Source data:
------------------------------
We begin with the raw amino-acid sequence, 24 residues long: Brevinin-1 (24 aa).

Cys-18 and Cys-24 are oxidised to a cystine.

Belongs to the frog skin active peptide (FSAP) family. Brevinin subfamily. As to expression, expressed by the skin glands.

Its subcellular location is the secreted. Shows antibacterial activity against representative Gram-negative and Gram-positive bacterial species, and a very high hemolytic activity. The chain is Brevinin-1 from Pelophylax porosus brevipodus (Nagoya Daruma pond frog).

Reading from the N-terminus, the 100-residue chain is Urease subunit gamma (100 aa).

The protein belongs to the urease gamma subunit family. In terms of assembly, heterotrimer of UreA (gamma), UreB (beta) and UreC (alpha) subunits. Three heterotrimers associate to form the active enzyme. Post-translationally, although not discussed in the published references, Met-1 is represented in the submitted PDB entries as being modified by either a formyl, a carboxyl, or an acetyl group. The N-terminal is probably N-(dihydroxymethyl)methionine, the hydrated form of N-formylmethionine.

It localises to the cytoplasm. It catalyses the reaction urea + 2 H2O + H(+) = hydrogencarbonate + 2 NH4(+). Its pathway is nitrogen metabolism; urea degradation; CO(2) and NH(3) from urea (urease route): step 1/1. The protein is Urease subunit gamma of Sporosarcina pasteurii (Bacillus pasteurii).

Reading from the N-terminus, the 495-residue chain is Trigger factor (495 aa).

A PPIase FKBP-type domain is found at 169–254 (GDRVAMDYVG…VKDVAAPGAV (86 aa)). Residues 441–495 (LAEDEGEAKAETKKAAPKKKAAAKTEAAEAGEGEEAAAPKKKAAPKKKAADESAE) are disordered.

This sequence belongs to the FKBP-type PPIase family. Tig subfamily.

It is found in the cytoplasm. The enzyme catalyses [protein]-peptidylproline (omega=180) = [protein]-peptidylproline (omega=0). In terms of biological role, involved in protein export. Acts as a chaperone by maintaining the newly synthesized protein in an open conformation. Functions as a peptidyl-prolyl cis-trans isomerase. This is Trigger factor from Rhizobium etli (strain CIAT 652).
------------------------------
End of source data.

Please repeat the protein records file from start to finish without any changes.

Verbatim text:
We begin with the raw amino-acid sequence, 24 residues long: Brevinin-1 (24 aa).

Cys-18 and Cys-24 are oxidised to a cystine.

Belongs to the frog skin active peptide (FSAP) family. Brevinin subfamily. As to expression, expressed by the skin glands.

Its subcellular location is the secreted. Shows antibacterial activity against representative Gram-negative and Gram-positive bacterial species, and a very high hemolytic activity. The chain is Brevinin-1 from Pelophylax porosus brevipodus (Nagoya Daruma pond frog).

Reading from the N-terminus, the 100-residue chain is Urease subunit gamma (100 aa).

The protein belongs to the urease gamma subunit family. In terms of assembly, heterotrimer of UreA (gamma), UreB (beta) and UreC (alpha) subunits. Three heterotrimers associate to form the active enzyme. Post-translationally, although not discussed in the published references, Met-1 is represented in the submitted PDB entries as being modified by either a formyl, a carboxyl, or an acetyl group. The N-terminal is probably N-(dihydroxymethyl)methionine, the hydrated form of N-formylmethionine.

It localises to the cytoplasm. It catalyses the reaction urea + 2 H2O + H(+) = hydrogencarbonate + 2 NH4(+). Its pathway is nitrogen metabolism; urea degradation; CO(2) and NH(3) from urea (urease route): step 1/1. The protein is Urease subunit gamma of Sporosarcina pasteurii (Bacillus pasteurii).

Reading from the N-terminus, the 495-residue chain is Trigger factor (495 aa).

A PPIase FKBP-type domain is found at 169–254 (GDRVAMDYVG…VKDVAAPGAV (86 aa)). Residues 441–495 (LAEDEGEAKAETKKAAPKKKAAAKTEAAEAGEGEEAAAPKKKAAPKKKAADESAE) are disordered.

This sequence belongs to the FKBP-type PPIase family. Tig subfamily.

It is found in the cytoplasm. The enzyme catalyses [protein]-peptidylproline (omega=180) = [protein]-peptidylproline (omega=0). In terms of biological role, involved in protein export. Acts as a chaperone by maintaining the newly synthesized protein in an open conformation. Functions as a peptidyl-prolyl cis-trans isomerase. This is Trigger factor from Rhizobium etli (strain CIAT 652).